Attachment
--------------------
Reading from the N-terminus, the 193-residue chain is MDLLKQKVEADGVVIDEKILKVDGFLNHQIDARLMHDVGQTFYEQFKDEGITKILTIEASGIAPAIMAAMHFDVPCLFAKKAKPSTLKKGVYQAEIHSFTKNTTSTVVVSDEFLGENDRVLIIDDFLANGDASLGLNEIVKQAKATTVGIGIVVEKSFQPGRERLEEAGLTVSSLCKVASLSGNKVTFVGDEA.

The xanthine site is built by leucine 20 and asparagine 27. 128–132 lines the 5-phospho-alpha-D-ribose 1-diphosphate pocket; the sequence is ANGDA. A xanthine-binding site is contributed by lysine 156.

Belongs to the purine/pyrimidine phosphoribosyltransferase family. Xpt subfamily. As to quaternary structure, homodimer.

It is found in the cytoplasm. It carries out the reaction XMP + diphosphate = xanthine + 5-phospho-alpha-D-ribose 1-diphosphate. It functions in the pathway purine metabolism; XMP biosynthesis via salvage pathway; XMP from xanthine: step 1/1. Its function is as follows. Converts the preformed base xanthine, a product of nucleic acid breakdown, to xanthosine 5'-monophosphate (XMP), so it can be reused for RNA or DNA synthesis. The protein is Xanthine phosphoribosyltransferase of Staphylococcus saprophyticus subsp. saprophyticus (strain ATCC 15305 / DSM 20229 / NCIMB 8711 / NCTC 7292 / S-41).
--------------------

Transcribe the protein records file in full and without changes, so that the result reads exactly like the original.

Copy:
Reading from the N-terminus, the 193-residue chain is MDLLKQKVEADGVVIDEKILKVDGFLNHQIDARLMHDVGQTFYEQFKDEGITKILTIEASGIAPAIMAAMHFDVPCLFAKKAKPSTLKKGVYQAEIHSFTKNTTSTVVVSDEFLGENDRVLIIDDFLANGDASLGLNEIVKQAKATTVGIGIVVEKSFQPGRERLEEAGLTVSSLCKVASLSGNKVTFVGDEA.

The xanthine site is built by leucine 20 and asparagine 27. 128–132 lines the 5-phospho-alpha-D-ribose 1-diphosphate pocket; the sequence is ANGDA. A xanthine-binding site is contributed by lysine 156.

Belongs to the purine/pyrimidine phosphoribosyltransferase family. Xpt subfamily. As to quaternary structure, homodimer.

It is found in the cytoplasm. It carries out the reaction XMP + diphosphate = xanthine + 5-phospho-alpha-D-ribose 1-diphosphate. It functions in the pathway purine metabolism; XMP biosynthesis via salvage pathway; XMP from xanthine: step 1/1. Its function is as follows. Converts the preformed base xanthine, a product of nucleic acid breakdown, to xanthosine 5'-monophosphate (XMP), so it can be reused for RNA or DNA synthesis. The protein is Xanthine phosphoribosyltransferase of Staphylococcus saprophyticus subsp. saprophyticus (strain ATCC 15305 / DSM 20229 / NCIMB 8711 / NCTC 7292 / S-41).